Bank: Kingsbury property sale plan ‘pie in the sky’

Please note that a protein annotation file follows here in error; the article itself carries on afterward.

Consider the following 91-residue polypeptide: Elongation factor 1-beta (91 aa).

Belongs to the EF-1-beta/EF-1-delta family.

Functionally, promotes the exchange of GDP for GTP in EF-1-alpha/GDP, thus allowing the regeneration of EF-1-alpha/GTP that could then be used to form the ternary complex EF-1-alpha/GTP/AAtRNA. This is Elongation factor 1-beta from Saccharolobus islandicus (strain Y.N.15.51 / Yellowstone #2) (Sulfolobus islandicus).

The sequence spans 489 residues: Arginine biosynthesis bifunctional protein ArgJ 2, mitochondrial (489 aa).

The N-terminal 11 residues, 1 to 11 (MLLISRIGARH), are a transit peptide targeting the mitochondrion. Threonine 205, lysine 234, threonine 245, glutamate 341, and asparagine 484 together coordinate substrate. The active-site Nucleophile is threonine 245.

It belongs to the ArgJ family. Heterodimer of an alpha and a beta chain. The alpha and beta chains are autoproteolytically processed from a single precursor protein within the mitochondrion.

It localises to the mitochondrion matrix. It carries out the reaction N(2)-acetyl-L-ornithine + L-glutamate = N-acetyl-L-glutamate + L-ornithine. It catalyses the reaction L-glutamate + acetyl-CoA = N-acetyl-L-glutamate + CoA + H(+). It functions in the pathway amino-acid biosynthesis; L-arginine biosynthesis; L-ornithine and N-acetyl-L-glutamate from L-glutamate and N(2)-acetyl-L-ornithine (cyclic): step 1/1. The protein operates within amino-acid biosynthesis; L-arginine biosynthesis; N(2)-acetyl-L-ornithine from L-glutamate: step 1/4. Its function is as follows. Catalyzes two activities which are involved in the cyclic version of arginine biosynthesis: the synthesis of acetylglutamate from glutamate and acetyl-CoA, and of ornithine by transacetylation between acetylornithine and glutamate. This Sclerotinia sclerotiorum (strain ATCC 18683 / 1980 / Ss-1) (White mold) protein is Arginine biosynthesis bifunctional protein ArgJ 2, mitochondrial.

An attorney for TD Bank objected Thursday to hiring a real estate agent to sell the land and building of the bankrupt Kingsbury Corp. in Keene, saying it was a “pie in the sky” approach that wouldn’t fetch enough money do more than cover the bank’s own and other liens on the property, let alone pay off unsecured creditors.But Nicole Horberg Decter, an attorney for United Auto Workers representing the 60 former Kingsbury workers, favored retaining the firm, in the hope that a sale could raise enough money to pay some $350,000 in health benefits and vacation pay.The bankrupt estate of the machine tool company already sold off the equipment and other moveable assets to Optimation Technology for $3.1 million at the end of last month. Out of that sale, the workers received about three weeks back pay. However, some 20 Kingsbury workers are still working on that equipment on location, as the estate finishes up some back projects (and even one new major one, according to the estate’s attorney, Robert J. Keach.)Once that work is completed, Optimation plans to move the equipment to its facility in Rochester, N.Y., though it will lease some office space in the Keene area for about six engineers who will work under an Optimation subsidiary that will bear the Kingsbury name.Optimation did not buy the land and the building, and Kingsbury asked the bankruptcy court to hire GA Keen Realty, a national firm specializing in distressed sales, to market it.How much the property will sell for is anybody guess, but Keach offered an appraisal of about $5 million, which would be enough to pay everybody off, including the workers, he said.The proposed agreement would give GA Keen year to do market the property and a $40,000 carveout, to cover expenses. But the firm would want that money as long as it finds a buyer, even if the price isn’t to TD Bank’s liking.But that was much more time and money than TD Bank bargained for — and more than the debtor has on hand — said the bank’s attorney, Mark F. Weaver.Weaver questioned the appraisal, saying it was based on out-of-date or inappropriate sales, and did not account for $3.2 million in liens on the property. That’s when he used phrases like “waste of time” and “pie in the sky.”The property is like “day-old bread,” he said. No one is going to be standing in line to buy it, he said. And as the estate spent up to a year trying to sell it, the property would continue to deteriorate and the taxes would continue to accrue.Weaver repeatedly threatened to ask for a relief from stay, meaning that the bank would simply be allowed to foreclose on the property and sell it itself.But if the bank did so it might ending up spending more money to sell it in a foreclosure action and get less money than if it went along with the bankruptcy process and agreed to pay the $40,000 fee, argued Keach. And the bank could always object to any sale that was offered, he said.In any case, while the bank remains in the process, it would have to pay the real estate fees like anyone else.The real estate firm attorney’s – teleconferenced into the courtroom – said that the firm didn’t intend to take a year. It would know in three months or so if it could sell it, though the attorney admitted, “this isn’t like the Empire State Building. It will be difficult to market it.”Deasy seemed inclined to let the real estate firm have its carveout, though he wanted to make it clear that the court had the right to approve any expenses. — BOB SANDERS/NEW HAMPSHIRE BUSINESS REVIEW

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